This was an important consideration since many people played instruments during the nineteenth century, with the Nelson school of music established in 1894. However, despite the exclusion of instruments from schools both from the 1878 and revised syllabus of 1885, there are reports of a drum and fife band had been formed in the Hawkes Bay, Ormond district in 1888 and another at Albany Street School in Dunedin. In 1890, a school orchestra established at Auckland Grammar School performed for speech and prize days.
Despite vocal music’s elevated status in the curriculum, at the turn of the century, inspector (generals of schools) at times appeared ambivalent towards the subject, viewing it as an opportunity for relaxation and recreation and so, a new implementation of a school examination system was put in place, that welcomed some new changes but continued to add strain on teachers and students alike. One of the new changes was abolishing of individual standard ‘pass’ on vocal music liberating teachers from external examinations, although internal examinations were still to be held three times a year.
Vocal Music was then further developed in schools with the introduction of gramophones that provided a means in musical appreciation and further education and although many educators were initially against the idea with concerns over it making musical education ‘too easy’ for both teacher and those taught, enthusiasm soon grew with witnessing in regard to the value of the gramophone for educational purposes. In 1925 gramophones were made available in schools through subsidies, courtesy of the New Zealand Department of Education.
Since musical appreciation was acknowledged as an entirely new realm in school music, each Education District was supplied with a series of nine gramophone records on musical appreciation and lectures showed how a musical theme is developed, how musical phrases express metal moods and how melodies are built up. Educational catalogues (by the Columbia Gramophone Company Ltd) provided a wide choice of records from which teachers could make their own selections for classroom use. Brief historical information for the teacher’s benefit were also provided, simple music form in folk song and folk-dance, the age of polyphony, and Tudor keyboard and instrumental music (including compositions by such composers as Haydn, Mozart, Bach, Schumann and Wagner)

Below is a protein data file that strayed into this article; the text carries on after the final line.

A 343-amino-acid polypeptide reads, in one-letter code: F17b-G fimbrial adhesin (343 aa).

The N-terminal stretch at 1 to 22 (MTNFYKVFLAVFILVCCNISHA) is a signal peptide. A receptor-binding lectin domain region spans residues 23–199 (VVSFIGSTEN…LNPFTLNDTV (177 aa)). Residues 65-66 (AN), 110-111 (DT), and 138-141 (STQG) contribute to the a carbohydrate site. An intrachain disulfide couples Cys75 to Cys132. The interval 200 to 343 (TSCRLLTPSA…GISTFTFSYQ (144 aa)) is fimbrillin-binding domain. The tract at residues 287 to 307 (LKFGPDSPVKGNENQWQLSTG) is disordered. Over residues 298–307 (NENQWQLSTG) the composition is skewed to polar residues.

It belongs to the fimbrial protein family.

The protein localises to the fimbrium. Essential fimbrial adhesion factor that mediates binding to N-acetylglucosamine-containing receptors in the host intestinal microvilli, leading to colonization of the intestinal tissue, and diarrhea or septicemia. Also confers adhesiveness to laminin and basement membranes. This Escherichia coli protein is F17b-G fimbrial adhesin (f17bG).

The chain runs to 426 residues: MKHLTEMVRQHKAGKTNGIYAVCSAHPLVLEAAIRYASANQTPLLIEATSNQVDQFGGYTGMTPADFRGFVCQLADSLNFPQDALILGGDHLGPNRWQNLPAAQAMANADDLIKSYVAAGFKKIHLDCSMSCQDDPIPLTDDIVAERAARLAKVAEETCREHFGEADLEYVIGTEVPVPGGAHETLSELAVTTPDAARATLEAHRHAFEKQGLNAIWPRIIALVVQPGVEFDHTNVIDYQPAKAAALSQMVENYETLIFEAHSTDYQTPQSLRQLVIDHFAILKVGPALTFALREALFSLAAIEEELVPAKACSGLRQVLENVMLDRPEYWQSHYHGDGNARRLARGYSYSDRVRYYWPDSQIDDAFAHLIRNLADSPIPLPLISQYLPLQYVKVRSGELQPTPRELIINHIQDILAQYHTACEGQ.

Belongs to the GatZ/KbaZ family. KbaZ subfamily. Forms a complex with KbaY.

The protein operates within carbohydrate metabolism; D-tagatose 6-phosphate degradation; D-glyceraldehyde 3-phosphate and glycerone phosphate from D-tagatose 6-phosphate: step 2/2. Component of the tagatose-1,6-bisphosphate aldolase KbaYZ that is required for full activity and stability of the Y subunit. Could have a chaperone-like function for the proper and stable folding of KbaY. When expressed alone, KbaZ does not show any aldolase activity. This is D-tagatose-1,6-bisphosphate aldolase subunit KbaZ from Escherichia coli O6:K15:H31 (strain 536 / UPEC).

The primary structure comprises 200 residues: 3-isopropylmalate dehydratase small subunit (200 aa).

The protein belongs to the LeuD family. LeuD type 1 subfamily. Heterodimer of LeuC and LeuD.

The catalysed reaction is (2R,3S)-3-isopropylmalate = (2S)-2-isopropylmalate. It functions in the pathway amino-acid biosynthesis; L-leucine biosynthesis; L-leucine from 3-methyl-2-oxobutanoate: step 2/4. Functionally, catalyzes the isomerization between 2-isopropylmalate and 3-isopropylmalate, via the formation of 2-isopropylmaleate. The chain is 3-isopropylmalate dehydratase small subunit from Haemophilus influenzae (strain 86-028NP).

Interestingly, the Department of Education stated that pupils should be taught “love good music” through classical compositions and teachers were cautioned to not attempt anything too ambitious in the beginning stages since pupils might develop a ‘distaste for music worth listening to’
It was important for the Department of Education that children learn to discriminate between ‘attractive pieces’ and ‘rubbish the flooded the markets of that era’ with the assertion that musical appreciation taught pupils how to love the best in music only therefore knowing how to rightly value it. Popular music styles were viewed as ‘passing fads’ which held no educational value.
From 1969 onwards however, that stance changed and fostering appreciation of various styles of music from Folk, Rock, Electronic music was introduced promoting ‘tolerance and insight to other interests and life-styles. Significantly, this included a song from the 1967 Broadway Rock Musical, Hair (one of the first musicals to feature naked performers) the inclusion of this song in a broadcast booklet was a reflection of how standards had changed amongst educational officials and the preoccupation of songs with ‘good moral taste’ that had persisted school music for the last one hundred years was no longer an issue.
Today in the 21st century, technology and apps provide exciting and developing tools for music educators in schools. The benefit of music education continues to be beneficial for all, not just those with talent. Although music education and its appreciation has drastically evolved within schools, how it is taught, what is taught and the multitude of musical genres and instrumentation, one thing remains the same time and time again, that learning music helps children to achieve better academically and socially and continues to be an integral subject in the education system, today, tomorrow and in the future.